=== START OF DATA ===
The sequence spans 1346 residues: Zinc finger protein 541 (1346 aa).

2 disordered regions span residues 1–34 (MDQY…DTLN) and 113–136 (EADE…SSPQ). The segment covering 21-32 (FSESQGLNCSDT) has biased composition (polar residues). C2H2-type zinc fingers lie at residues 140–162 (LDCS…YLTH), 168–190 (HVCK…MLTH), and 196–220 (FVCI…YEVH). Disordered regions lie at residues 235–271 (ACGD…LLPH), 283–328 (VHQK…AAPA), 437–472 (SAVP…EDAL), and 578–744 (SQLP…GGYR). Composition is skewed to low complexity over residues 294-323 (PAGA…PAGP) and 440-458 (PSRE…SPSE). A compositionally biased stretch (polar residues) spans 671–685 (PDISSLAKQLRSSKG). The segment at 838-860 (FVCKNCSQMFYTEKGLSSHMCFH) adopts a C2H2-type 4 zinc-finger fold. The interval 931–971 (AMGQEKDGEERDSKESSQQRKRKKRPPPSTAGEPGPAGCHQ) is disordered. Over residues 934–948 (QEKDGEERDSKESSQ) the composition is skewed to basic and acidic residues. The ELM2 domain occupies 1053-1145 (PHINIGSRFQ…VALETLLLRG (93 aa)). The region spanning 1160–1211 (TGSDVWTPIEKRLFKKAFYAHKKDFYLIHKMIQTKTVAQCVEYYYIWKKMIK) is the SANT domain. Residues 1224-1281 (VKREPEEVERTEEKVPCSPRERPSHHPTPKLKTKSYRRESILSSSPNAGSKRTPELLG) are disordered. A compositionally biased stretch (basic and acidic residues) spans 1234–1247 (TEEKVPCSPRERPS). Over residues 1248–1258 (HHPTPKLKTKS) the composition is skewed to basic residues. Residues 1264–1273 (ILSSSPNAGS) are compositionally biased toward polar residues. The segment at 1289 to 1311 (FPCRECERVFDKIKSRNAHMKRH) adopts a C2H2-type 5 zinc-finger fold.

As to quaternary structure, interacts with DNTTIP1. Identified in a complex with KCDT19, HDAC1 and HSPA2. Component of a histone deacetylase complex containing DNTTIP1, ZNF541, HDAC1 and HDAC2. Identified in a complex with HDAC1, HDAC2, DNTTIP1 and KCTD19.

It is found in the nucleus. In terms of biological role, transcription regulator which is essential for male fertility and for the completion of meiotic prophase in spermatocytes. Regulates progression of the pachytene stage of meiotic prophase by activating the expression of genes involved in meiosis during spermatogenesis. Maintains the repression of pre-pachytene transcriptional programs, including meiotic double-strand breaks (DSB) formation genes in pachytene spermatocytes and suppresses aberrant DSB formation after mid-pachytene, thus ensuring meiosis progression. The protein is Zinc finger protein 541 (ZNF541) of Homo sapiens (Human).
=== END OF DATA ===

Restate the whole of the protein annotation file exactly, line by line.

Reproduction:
The sequence spans 1346 residues: Zinc finger protein 541 (1346 aa).

2 disordered regions span residues 1–34 (MDQY…DTLN) and 113–136 (EADE…SSPQ). The segment covering 21-32 (FSESQGLNCSDT) has biased composition (polar residues). C2H2-type zinc fingers lie at residues 140–162 (LDCS…YLTH), 168–190 (HVCK…MLTH), and 196–220 (FVCI…YEVH). Disordered regions lie at residues 235–271 (ACGD…LLPH), 283–328 (VHQK…AAPA), 437–472 (SAVP…EDAL), and 578–744 (SQLP…GGYR). Composition is skewed to low complexity over residues 294-323 (PAGA…PAGP) and 440-458 (PSRE…SPSE). A compositionally biased stretch (polar residues) spans 671–685 (PDISSLAKQLRSSKG). The segment at 838-860 (FVCKNCSQMFYTEKGLSSHMCFH) adopts a C2H2-type 4 zinc-finger fold. The interval 931–971 (AMGQEKDGEERDSKESSQQRKRKKRPPPSTAGEPGPAGCHQ) is disordered. Over residues 934–948 (QEKDGEERDSKESSQ) the composition is skewed to basic and acidic residues. The ELM2 domain occupies 1053-1145 (PHINIGSRFQ…VALETLLLRG (93 aa)). The region spanning 1160–1211 (TGSDVWTPIEKRLFKKAFYAHKKDFYLIHKMIQTKTVAQCVEYYYIWKKMIK) is the SANT domain. Residues 1224-1281 (VKREPEEVERTEEKVPCSPRERPSHHPTPKLKTKSYRRESILSSSPNAGSKRTPELLG) are disordered. A compositionally biased stretch (basic and acidic residues) spans 1234–1247 (TEEKVPCSPRERPS). Over residues 1248–1258 (HHPTPKLKTKS) the composition is skewed to basic residues. Residues 1264–1273 (ILSSSPNAGS) are compositionally biased toward polar residues. The segment at 1289 to 1311 (FPCRECERVFDKIKSRNAHMKRH) adopts a C2H2-type 5 zinc-finger fold.

As to quaternary structure, interacts with DNTTIP1. Identified in a complex with KCDT19, HDAC1 and HSPA2. Component of a histone deacetylase complex containing DNTTIP1, ZNF541, HDAC1 and HDAC2. Identified in a complex with HDAC1, HDAC2, DNTTIP1 and KCTD19.

It is found in the nucleus. In terms of biological role, transcription regulator which is essential for male fertility and for the completion of meiotic prophase in spermatocytes. Regulates progression of the pachytene stage of meiotic prophase by activating the expression of genes involved in meiosis during spermatogenesis. Maintains the repression of pre-pachytene transcriptional programs, including meiotic double-strand breaks (DSB) formation genes in pachytene spermatocytes and suppresses aberrant DSB formation after mid-pachytene, thus ensuring meiosis progression. The protein is Zinc finger protein 541 (ZNF541) of Homo sapiens (Human).